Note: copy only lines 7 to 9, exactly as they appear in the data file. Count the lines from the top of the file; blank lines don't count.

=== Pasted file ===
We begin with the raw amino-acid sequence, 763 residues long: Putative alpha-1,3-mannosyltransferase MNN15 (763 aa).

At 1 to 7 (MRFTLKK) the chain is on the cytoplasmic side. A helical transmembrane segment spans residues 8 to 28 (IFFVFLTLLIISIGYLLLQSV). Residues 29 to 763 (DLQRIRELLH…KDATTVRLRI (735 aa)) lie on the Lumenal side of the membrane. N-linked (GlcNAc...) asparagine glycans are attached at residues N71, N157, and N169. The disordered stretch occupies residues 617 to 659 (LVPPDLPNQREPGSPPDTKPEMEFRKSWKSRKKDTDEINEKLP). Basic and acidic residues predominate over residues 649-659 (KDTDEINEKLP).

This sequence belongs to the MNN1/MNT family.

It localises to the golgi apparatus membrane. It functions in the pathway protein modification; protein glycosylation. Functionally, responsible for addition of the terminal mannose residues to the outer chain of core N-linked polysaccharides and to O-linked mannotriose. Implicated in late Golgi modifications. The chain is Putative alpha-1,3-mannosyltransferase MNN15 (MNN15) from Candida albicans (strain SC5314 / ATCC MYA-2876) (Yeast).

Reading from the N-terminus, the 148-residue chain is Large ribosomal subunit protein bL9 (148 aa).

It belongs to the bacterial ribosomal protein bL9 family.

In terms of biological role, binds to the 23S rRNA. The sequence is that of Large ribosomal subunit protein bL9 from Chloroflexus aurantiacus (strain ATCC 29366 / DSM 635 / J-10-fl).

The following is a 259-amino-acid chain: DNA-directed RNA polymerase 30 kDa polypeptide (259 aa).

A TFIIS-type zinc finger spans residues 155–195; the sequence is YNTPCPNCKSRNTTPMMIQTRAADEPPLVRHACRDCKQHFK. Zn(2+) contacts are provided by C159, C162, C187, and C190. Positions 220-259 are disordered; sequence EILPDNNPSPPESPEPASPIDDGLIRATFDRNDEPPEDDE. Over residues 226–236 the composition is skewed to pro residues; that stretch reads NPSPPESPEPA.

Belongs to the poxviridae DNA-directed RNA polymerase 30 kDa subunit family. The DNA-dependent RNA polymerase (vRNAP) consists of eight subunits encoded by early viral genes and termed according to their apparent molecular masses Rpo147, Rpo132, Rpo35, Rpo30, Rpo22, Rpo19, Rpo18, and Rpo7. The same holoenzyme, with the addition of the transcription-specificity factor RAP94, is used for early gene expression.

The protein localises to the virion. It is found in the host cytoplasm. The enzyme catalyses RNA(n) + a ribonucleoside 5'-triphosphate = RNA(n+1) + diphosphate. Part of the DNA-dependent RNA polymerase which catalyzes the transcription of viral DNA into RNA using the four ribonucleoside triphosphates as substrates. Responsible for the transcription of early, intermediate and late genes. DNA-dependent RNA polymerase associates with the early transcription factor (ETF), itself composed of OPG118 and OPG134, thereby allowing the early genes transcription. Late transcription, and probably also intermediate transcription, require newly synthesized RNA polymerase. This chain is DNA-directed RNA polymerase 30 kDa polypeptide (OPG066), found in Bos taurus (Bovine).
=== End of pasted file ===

In terms of biological role, binds to the 23S rRNA. The sequence is that of Large ribosomal subunit protein bL9 from Chloroflexus aurantiacus (strain ATCC 29366 / DSM 635 / J-10-fl).

The following is a 259-amino-acid chain: DNA-directed RNA polymerase 30 kDa polypeptide (259 aa).

A TFIIS-type zinc finger spans residues 155–195; the sequence is YNTPCPNCKSRNTTPMMIQTRAADEPPLVRHACRDCKQHFK. Zn(2+) contacts are provided by C159, C162, C187, and C190. Positions 220-259 are disordered; sequence EILPDNNPSPPESPEPASPIDDGLIRATFDRNDEPPEDDE. Over residues 226–236 the composition is skewed to pro residues; that stretch reads NPSPPESPEPA.